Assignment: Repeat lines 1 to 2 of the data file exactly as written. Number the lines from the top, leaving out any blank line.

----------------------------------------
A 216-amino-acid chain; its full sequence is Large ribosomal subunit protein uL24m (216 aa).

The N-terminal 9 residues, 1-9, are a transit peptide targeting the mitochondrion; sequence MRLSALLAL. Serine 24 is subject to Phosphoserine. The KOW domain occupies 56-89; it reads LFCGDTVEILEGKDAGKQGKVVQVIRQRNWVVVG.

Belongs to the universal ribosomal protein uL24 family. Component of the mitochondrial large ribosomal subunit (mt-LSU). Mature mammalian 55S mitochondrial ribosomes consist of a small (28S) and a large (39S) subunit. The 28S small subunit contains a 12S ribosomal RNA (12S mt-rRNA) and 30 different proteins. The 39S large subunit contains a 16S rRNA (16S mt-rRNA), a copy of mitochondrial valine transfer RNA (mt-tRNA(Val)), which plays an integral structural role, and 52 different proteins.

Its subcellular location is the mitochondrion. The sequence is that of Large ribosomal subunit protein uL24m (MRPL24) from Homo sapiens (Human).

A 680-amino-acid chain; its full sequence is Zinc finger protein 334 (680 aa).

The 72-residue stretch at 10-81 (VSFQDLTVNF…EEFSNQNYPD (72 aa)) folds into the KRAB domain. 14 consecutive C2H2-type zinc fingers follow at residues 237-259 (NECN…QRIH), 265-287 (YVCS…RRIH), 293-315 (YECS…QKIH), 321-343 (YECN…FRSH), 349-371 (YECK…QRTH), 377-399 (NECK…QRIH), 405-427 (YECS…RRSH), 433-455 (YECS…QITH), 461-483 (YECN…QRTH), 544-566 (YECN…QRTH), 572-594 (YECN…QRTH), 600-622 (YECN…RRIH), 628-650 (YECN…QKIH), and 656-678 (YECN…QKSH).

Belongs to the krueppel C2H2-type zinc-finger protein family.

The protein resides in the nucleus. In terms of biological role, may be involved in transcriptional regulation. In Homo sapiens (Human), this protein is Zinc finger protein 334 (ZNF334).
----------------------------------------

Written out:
A 216-amino-acid chain; its full sequence is Large ribosomal subunit protein uL24m (216 aa).

The N-terminal 9 residues, 1-9, are a transit peptide targeting the mitochondrion; sequence MRLSALLAL. Serine 24 is subject to Phosphoserine. The KOW domain occupies 56-89; it reads LFCGDTVEILEGKDAGKQGKVVQVIRQRNWVVVG.